Stare deep into this well-lit interactive infinity mirror

infinity-mirror

[acorv] recently sent us a link to a cool, interactive infinity mirror (Translation) he built. He was originally a bit gun-shy about sending the project our way, but our recent Reddit AMA inspired [acorv] to submit it via our tip line, and we’re glad he did.

Having been lucky enough to score $100 of gear from Sparkfun’s 2012 Free Day, he picked up a pair of addressable LED strips and a Teensy++. He built an LED ring from reflective foil, sandwiching the strips between a mirror and a piece of mirror glass. The resulting infinity mirror looked nice enough, but [acorv] wanted to make the static display a bit more interesting.

He added an IR receiver and ultrasonic rangefinder to the mirror’s frame, allowing him to both control the display remotely and detect when people were standing nearby. As you can see in the video below, [acorv] can change the patterns on a whim, and the mirror speeds up the display when someone stops to take a closer look.

Comments

  1. faabur says:

    Very cool! Está to wapo, acorv!

    But not infinite, just a 13 times repetition. Why?

    • Haku says:

      It would be infinite if both mirrors either side of the LEDs reflected 100% light, but then we wouldn’t be able to see the effect, so one of the mirrors has to let some light through for us to see it and so some of the light escapes and we get the effect of the reflected LEDs getting dimmer in the distance.

  2. brnrubbr says:

    Thanks [acorv], Hackaday and Reddit. Very, very cool build.

  3. gus says:

    nice build; now turn it into a clock and hang it on the wall.

  4. Ed Jaws says:

    Very cool project! It sent my mind back to Stargate SG-1… which then got me thinking that an even more interesting effect could be produced if 4 servos were used to slightly tilt one of the mirrors on both the x and coordinates.

    Doing that, it could be made to appear as the destination to “infinity” was located through a infinitely long, twisting, turning, winding wormhole (which, I suppose, could only exist in an infinite number of interacting universes).

    • acorv says:

      Thanks! A friend actually suggested the servo idea when I was building it. I made a few ‘manual tests’ (moving the mirror by hand) and the effect is very much like you describe it :)

  5. Harvie.CZ says:

    How about adressing every single reflection using some speed of light math? I guess you can’t be fast enough to catch light using microcontroller, but maybe you can achieve such time offset by controlling LEDs trough different lengths of wire (or low-inductance coils). Is it possible?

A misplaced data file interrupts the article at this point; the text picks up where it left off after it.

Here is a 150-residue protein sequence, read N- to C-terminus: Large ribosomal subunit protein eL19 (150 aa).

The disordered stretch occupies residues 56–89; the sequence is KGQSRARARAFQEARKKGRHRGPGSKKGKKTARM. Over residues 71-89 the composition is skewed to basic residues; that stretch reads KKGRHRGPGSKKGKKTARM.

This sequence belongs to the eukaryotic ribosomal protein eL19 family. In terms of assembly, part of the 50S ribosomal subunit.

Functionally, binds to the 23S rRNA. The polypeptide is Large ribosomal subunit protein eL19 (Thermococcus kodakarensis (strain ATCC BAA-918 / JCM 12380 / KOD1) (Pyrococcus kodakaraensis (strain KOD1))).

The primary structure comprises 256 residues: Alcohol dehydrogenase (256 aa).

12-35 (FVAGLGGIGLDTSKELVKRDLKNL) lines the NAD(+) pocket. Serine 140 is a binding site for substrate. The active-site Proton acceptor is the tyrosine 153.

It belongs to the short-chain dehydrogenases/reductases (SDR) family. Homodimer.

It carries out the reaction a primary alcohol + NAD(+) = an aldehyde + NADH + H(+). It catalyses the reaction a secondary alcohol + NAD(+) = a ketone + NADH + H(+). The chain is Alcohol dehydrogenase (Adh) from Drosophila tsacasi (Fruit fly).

6. Circuitmage says:

    Fantastic Build. Perfect example of electronics and art combining.

    +1 for nice wire coiling
    +1 for reactive sensors.

    Well done. WOOT.

  7. guest123 says:

    So he put a mirror at the back and a semipermeable glass on the front???
    Did I get that right?

  8. Pablo says:

    Buena esa acorv!!!

  9. mullog says:

    Built one by scraping away the back of the 2nd mirror with sandpaper. No foil required…

    Nice one, acorv !!!

  10. kstillin says:

    My God-

    It’s full of LEDs…

  11. Galane says:

    One way to make it work better for the light effect and work better as a mirror is to have an outer mirrorized ring on the front glass with the center clear.

    Even better is to have a ring shaped mirror with a hole so the back mirror’s center has nothing in front of it.

    A relatively inexpensive way to make custom shaped mirror areas on clear substrates (glass, lexan, other clear plastics) is Spaz Stix Ultimate Mirror Chrome paint. (Costs less if you buy from a distributor instead of direct from the manufacturer.)

    I’ve used this paint a lot and it “does exactly what it says on the tin”. If the surface you spray it on is mirror smooth, this paint makes it into a reflective mirror.

    It works on the front or back side so it can be used to make front surface or back surface mirrors. Spaz Stix also has special clear overcoat and white and black back coat paints which won’t damage the mirror paint.

    Depending on how much mirror paint you apply, the back coat paints can alter the look of the mirror, with black giving it more of a polished stainless steel, chromium or nickel effect.

  12. GTech says:

    It sounds like its giving off some interference… kinda weird for just some LEDs. Also, I noticed brightness affects the number of reflections so could you get a spiral going? That would be awesome.

  13. GTech says:

    Never mind the interference….ultrasonics…duh

  14. Jean says:

    Great Build !!

  15. George Loera says:

    This is by far the coolest looking infinity mirror I have seen anywhere. It is a complete breakaway from all other infinity mirrors. Your design pushes the envelope, Remarkable. I am at this time attempting to make my first infinity mirror, but not really sure how to go about starting one. My desire is to end up with an infinity mirror 24 inches in diameter, minus the frame width. Totally love your creation and would enormously appreciate a shove in the right direction as far as materials, cost, and any helpful information to achieving a mirror as impressive as your. Thank you.

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